Managing independent contractors at tax time 101

January 19, 2021
5 minutes read

From designers to cleaners to drivers, there’s an endless amount of independent contractors small businesses tend to hire. With all the turmoil over the past few years, independent contractors have held steady as a considerable percentage of the US workforce.

While they can add value to your operations, they also have tax implications. In this blog post, we’ll focus on the 1099 forms you need to know, mainly Form 1099-NEC. If you rely on contractors to run your business, these forms play an important role in setting up payroll for your business.

What are 1099 forms?

These forms are the documents that provide government tax agencies with important information on financial transactions. Per Investopedia, “All 1099 forms serve the same purpose; they are used by taxpayers to provide information to the Internal Revenue Service (IRS) about all of the different types of income they receive throughout the year outside of their regular salary.”

Form 1099-NEC was just introduced this year. It’s used to report non-employee compensation, such as paying independent contractors. You’re required to send this form to any independent contractor who you paid at least $600 during the year. If you’re unsure of how to classify workers, the IRS has provided guidance here.

You can find more information on other 1099 forms like 1099-K and 1099-MISC in this helpful guide.

Why are 1099 forms important?

First and foremost, it’s legally required. If you don’t send necessary forms like 1099-NEC to the IRS when required, you can end up facing significant fines. Not providing a correct statement (“intentional disregard”) carries a penalty of $560 per 1099, with no maximum for the year. Missing filing deadlines one problem you might face during payroll tax season.

The amount of the penalty is based on when you file the correct information return, as follows for small businesses:

  • $50 per 1099, if you file within 30 days of due date; maximum penalty of $197,500
  • $110 per 1099, if you file more than 30 days after the due date but by August 1; maximum penalty of $565,000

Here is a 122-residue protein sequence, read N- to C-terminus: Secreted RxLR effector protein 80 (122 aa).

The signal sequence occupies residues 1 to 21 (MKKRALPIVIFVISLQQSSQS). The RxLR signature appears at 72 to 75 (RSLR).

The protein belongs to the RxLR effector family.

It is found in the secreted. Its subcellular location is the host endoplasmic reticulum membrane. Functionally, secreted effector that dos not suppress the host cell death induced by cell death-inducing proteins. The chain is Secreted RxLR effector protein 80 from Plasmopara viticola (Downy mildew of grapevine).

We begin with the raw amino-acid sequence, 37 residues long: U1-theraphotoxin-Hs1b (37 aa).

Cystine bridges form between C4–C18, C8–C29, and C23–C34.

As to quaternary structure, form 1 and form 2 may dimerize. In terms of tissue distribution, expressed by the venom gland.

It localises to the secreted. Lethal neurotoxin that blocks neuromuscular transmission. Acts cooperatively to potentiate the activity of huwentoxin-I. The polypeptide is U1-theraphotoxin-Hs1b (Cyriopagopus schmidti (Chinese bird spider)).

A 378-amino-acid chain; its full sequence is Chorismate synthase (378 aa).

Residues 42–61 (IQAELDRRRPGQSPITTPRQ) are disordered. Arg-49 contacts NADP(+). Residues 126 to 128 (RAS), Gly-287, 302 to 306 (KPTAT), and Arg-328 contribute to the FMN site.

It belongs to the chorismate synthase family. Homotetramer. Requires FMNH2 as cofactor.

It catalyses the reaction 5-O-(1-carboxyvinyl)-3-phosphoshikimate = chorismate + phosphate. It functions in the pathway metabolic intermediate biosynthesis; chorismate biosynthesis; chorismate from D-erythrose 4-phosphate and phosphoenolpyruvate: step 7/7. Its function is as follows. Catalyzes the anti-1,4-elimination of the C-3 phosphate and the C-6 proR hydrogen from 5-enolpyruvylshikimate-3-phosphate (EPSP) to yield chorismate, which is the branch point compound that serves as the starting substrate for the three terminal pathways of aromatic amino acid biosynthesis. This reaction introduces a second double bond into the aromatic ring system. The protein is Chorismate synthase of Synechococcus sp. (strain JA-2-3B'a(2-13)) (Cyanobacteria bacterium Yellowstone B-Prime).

• $280 per 1099, if you file after August 1; maximum penalty of $1,130,500

Second, they’re a critical part of helping independent contractors file their tax returns accurately. In some cases, taxes are not withheld from workers who qualify for 1099s, but in other situations there may be “backup withholding”. That means there may be additional calculations required to ensure accuracy.

How do I ensure my business is compliant?

For Form 1099-NEC, you’ll need to file if the following four conditions are met:

  1. You made a payment to someone who is not your employee.
  2. You made a payment for services in the course of your trade or business (including government agencies and nonprofit organizations).
  3. You made a payment to an individual, partnership, estate, or, in some cases, a corporation.
  4. You made payments to a payee of at least $600 during the year.

If so, you’ll need to provide them with Form 1099-NEC and file your own copy with the IRS and applicable state agencies. Form 1099-NEC is due to your contractors and the IRS by January 31st of the following tax year. If this date falls on a weekend or holiday, the filing deadline moves to the following business day.

For the 2020 tax year, Form 1099-NEC is due to the IRS by February 1st, 2021, as January 31, 2021 falls on a Sunday. Please note that if using Wave to file, our deadline to ensure timely filing is January 25th, 2021

How do I generate and file Form 1099-NEC?

If you don’t want to spend hours doing this on your own, Wave's small business payroll software makes it easy and affordable to create and file these forms with the IRS and, where applicable, state agencies. This saves you valuable time, and is available for just $5 per contractor.

To get started, we’ve put together a step-by-step guide. We hope you’ve found this info helpful and are on your way to a smooth tax season.

By Joe Crawford

The information and tips shared on this blog are meant to be used as learning and personal development tools as you launch, run and grow your business. While a good place to start, these articles should not take the place of personalized advice from professionals. As our lawyers would say: “All content on Wave’s blog is intended for informational purposes only. It should not be considered legal or financial advice.” Additionally, Wave is the legal copyright holder of all materials on the blog, and others cannot re-use or publish it without our written consent.

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